Benanti Nerello Mascalese 2005
Ideally the wine needs a few years in the cellar to develop the full range of tertiary aromas and flavors, but it is incredibly beautiful today. The wine should be opened at least 30 minutes prior to serving, as it needs some air to gain focus and blow off some small imperfections.
Critical AcclaimAll Vintages
At the end of the 1800’s, Giuseppe Benanti, grandfather of Dr. Giuseppe Benanti, began the production of wines on one of his father’s old farms on the slopes of Mount Etna, at Viagrande (Catania). In 1988, Giuseppe Benanti revived the family’s old passion, with an extensive and selective study of the Etnean soils highly devoted to viticulture. He also investigated particular clones of indigenous vines and new oenological techniques to reproduce ancient fragrances using the most modern practices of vinification, in a perfect union of history and reality. From this five year study, wines of unique taste were produced recreating old flavors and keeping them intact over time.
Our wines have a strong personality and carry the culture and passion for wine of the Benanti family, always driven by respect for the places, terroir and old 'palmenti'. This passion, after revealing the marvels of the Etnean territory, has guided them to Pantelleria and then Pachino. Today the company, also run by Giuseppe Benanti’s sons, Antonio and Salvino, is placed in a market range of high quality level products and the request for its wines is strongly increasing. This is mainly due to the quality of its wines, known throughout Italy and abroad, and attested by many awards given annually by the most important national and international competitions.
A large, geographically and climatically diverse island, just off the toe of Italy, Sicily has long been recognized for its fortified Marsala wines. But it is also a wonderful source of diverse, high quality red and white wines. Steadily increasing in popularity over the past few decades, Italy’s fourth largest wine-producing region is finally receiving the accolades it deserves and shining in today's global market.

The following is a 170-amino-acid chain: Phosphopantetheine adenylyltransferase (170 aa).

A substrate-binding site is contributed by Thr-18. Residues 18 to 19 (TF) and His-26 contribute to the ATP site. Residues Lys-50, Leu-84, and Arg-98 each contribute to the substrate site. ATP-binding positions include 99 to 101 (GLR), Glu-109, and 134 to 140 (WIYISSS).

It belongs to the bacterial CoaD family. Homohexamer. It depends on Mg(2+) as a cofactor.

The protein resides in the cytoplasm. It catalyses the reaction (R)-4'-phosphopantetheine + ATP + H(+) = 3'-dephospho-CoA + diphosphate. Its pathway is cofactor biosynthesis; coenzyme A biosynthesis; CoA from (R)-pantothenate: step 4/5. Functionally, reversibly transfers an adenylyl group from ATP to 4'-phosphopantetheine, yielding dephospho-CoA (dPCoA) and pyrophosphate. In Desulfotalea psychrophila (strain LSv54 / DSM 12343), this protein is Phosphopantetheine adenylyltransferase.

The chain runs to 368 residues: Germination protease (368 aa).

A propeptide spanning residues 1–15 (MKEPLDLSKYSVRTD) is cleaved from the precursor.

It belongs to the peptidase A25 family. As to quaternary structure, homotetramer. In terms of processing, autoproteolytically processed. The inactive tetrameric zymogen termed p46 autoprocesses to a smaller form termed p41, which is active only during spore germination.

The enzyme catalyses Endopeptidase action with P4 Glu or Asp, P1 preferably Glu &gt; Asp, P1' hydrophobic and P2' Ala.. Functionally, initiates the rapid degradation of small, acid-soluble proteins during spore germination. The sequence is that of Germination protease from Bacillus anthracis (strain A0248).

Though most think of the climate here as simply hot and dry, variations on the sun-drenched island range from cool Mediterranean along the coastlines to more extreme in its inland zones. Of particular note are the various microclimates of Europe's largest volcano, Mount Etna, where vineyards grow on drastically steep hillsides and varying aspects to the Ionian Sea. The more noteworthy red and white wines that come from the volcanic soils of Mount Etna include Nerello Mascalese and Nerello Cappuccio (reds) and Carricante (whites). All share a racy streak of minerality and, at their best, bear resemblance to their respective red and white Burgundies.
Nero d’Avola is the most widely planted red variety, and is great either as single varietal bottling or in blends with other indigenous varieites or even with international ones. For example, Nero d'Avola is blended with the lighter and floral, Frappato grape, to create the elegant, Cerasuolo di Vittoria, one of the more traditional and respected wines of the island.
Grillo and Inzolia, the grapes of Marsala, are also used to produce aromatic, crisp dry whites. Pantelleria, a subtropical island belonging to the province of Sicily, specializes in Moscato di Pantelleria, made from the variety locally known as Zibibbo.
With hundreds of red grape varieties to choose from, winemakers have the freedom to create a virtually endless assortment of blended wines. In many European regions, strict laws are in place determining the set of varieties that may be used, but in the New World, experimentation is permitted and encouraged. Blending can be utilized to enhance balance or create complexity, lending different layers of flavors and aromas. For example, a variety that creates a fruity and full-bodied wine would do well combined with one that is naturally high in acidity and tannins. Sometimes small amounts of a particular variety are added to boost color or aromatics. Blending can take place before or after fermentation, with the latter, more popular option giving more control to the winemaker over the final qualities of the wine.